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Former Texas congressman Beto O'Rourke speaks to local residents during a meet and greet at the Beancounter Coffeehouse & Drinkery, on Thursday, March 14, 2019, in Burlington, Iowa.

The Associated Press

Every so often a presidential candidate comes along with an aura of destiny.

This time, it’s the 46-year-old Texan Beto O’Rourke. He has just announced his bid for the Democratic nomination. He speaks of this being “a defining moment of truth” for the United States. "The interconnected crisis in our economy, our democracy, and our climate have never been greater.”

He says he feels “it,” feels that he’s the one to meet the challenge even though his only claim to fame is in losing a Senate race last year to Ted Cruz. Prior to that, he was a three-term Congressman who didn’t make much of a mark.

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But his audacity in feeling it may amount to more than delusions of grandeur. Republicans fear him. They’ve already put out an attack ad likening him to a white Barack Obama. Other Democratic contenders for the nomination fear him as well.

He’s the one in the large field who can catch a wave. He is already on the cover of Vanity Fair, looking cool, Kennedy cool. In being narrowly defeated by Mr. Cruz, he somehow rose to national prominence. He created something invaluable for a candidate. He created a mystique.

No one else in the Democratic field has it. Joe Biden, who is dropping hints that he is soon to enter the race, leads the polls. But he is as shopworn as Hillary Clinton. The novelty, the freshness of Beto O’Rourke will make him look it all the more so.

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Why the Beto mystique? Likely a combination of many things. Top of the list is that he is so unprogrammed. He goes on road trips of self-discovery into rural America. He doesn’t claim to have the answers.

He’s Generation X, a former punk band guy, a rower, a skateboarder. He’s bookish, a Spanish speaker, handsome, charismatic, intellectual, a communicator of a different kind.

Being from Texas is perfect. The Democrats have become a coastal party. They have to get away from that. Being the lone star from the Lone Star State does that.

He’s a young 46, the right age, with cross-generational appeal.

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Democrats often tend to pick nominees of his age group whose backgrounds are modest but who exude promise. Jimmy Carter was a little-known former Georgia governor with a beaming smile. There was Michael Dukakis who governed Massachusetts and Bill Clinton who ran Arkansas. Barack Obama, a one-term senator, lit up dreams.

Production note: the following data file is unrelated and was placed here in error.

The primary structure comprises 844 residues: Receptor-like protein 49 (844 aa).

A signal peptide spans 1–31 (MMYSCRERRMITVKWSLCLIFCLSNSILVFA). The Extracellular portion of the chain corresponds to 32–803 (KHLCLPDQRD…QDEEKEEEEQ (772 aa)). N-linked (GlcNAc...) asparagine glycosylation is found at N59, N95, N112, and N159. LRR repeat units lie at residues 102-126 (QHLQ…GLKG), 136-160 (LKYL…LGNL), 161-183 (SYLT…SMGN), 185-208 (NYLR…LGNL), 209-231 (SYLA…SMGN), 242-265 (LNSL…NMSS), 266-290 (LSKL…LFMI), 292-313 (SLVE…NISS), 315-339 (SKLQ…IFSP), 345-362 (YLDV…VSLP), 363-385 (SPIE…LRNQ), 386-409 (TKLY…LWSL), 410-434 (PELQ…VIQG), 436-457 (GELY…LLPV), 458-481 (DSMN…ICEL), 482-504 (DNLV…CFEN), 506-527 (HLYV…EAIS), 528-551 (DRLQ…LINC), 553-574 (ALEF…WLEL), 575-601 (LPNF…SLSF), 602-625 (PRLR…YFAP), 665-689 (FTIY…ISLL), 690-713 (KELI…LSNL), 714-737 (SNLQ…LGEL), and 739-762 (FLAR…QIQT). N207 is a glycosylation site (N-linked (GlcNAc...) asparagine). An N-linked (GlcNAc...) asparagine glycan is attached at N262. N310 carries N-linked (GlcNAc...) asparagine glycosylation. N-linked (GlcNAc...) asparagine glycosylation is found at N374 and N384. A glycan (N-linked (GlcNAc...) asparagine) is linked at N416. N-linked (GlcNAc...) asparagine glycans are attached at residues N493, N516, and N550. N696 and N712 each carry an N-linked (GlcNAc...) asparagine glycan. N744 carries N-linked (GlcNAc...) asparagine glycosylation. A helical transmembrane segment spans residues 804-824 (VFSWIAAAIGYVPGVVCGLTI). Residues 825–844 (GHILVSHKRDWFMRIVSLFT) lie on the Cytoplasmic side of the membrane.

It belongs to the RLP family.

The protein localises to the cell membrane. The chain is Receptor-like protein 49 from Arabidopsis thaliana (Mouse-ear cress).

They were all, save Mr. Obama, middle-aged white guys. Today, that’s a big concern with Mr. O’Rourke. The party is all about diversity. Alexandria Ocasio-Cortez, the 29-year-old voice of new-generation Democrats, tells followers “you’re only seeing white dudes running the world.” The sad consequence, she adds, is that “you think you need to act like a white dude to run the world.”

Because Democrats are seen as having gone overboard on identity politics, the white dude rap might not hurt Mr. O’Rourke so much. Other drawbacks he faces are that he has only a skeletal campaign organization, he wasn’t much of debater against the formidable Mr. Cruz, he has background controversies such as a drunk driving charge and he is vague on a lot of issues.

The latter may help him, there being that big divide between moderates and leftists in the party. Mr. O’Rourke is not seen as anchored in either camp. He could be the bridge candidate.

In Congress, he got the moderate image by supporting several Republican initiatives. He never joined the Congressional Progressive Caucus. He tried to come across as an independent. But he tilts left on many issues. On immigration. instead of supporting a wall, he wants existing barriers torn down. He sounds supportive of the radical Green New Deal, he is in favour of marijuana legalization and is a strong advocate of gun control. He strongly supported NFL players who did not stand for the national anthem to protest police brutality against minorities. He wants Donald Trump impeached.

Of his identity, he wants to avoid categorization, sees it as being healthy that he doesn't have all the answers. “I don't care where I am on the spectrum and almost could care less.”

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He speaks of being a positive force, not just a Donald Trump basher. “I just don’t get turned on by being against,” he told Vanity Fair.

As part of his mystique, Beto O’Rourke must invoke hope and optimism to have people to have people believe he is a candidate of transformation. That’s the way you catch a wave and he is better positioned than any other Democratic contender to do so.

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